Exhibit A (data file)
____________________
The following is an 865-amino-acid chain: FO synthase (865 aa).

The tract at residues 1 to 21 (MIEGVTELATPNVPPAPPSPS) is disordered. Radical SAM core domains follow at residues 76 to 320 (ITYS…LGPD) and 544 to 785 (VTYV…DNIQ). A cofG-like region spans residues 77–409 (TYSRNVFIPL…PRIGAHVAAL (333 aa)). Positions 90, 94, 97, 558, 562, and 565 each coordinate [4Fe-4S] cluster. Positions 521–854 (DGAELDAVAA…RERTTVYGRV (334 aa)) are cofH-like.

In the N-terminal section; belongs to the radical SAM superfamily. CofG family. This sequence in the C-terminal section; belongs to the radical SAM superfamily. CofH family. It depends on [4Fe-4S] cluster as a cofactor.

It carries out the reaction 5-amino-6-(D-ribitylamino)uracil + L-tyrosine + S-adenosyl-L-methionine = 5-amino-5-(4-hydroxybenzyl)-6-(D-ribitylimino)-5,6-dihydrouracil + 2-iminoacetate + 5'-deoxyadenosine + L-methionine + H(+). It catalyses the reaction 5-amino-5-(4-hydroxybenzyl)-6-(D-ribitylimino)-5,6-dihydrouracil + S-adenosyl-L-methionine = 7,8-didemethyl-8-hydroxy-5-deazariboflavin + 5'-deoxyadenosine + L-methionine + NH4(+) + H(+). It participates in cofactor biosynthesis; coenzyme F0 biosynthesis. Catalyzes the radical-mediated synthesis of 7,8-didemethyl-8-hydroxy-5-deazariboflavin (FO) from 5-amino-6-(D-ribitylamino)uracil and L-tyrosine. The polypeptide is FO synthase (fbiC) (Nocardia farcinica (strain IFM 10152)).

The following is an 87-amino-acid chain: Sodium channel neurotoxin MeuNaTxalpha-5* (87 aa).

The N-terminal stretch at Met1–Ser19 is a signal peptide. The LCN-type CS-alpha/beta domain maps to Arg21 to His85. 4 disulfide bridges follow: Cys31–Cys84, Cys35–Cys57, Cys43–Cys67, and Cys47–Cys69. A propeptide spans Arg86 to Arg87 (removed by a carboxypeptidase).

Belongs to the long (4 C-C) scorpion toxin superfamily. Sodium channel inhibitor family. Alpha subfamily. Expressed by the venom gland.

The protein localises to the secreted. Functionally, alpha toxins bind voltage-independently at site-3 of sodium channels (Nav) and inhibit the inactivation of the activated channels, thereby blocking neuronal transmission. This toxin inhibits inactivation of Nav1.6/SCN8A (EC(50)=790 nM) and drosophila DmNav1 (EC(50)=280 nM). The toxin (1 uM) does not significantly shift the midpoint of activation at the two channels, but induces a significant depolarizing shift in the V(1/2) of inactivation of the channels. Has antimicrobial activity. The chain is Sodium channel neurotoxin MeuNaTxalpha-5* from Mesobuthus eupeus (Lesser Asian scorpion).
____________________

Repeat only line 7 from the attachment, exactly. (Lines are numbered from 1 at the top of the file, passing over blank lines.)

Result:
Belongs to the long (4 C-C) scorpion toxin superfamily. Sodium channel inhibitor family. Alpha subfamily. Expressed by the venom gland.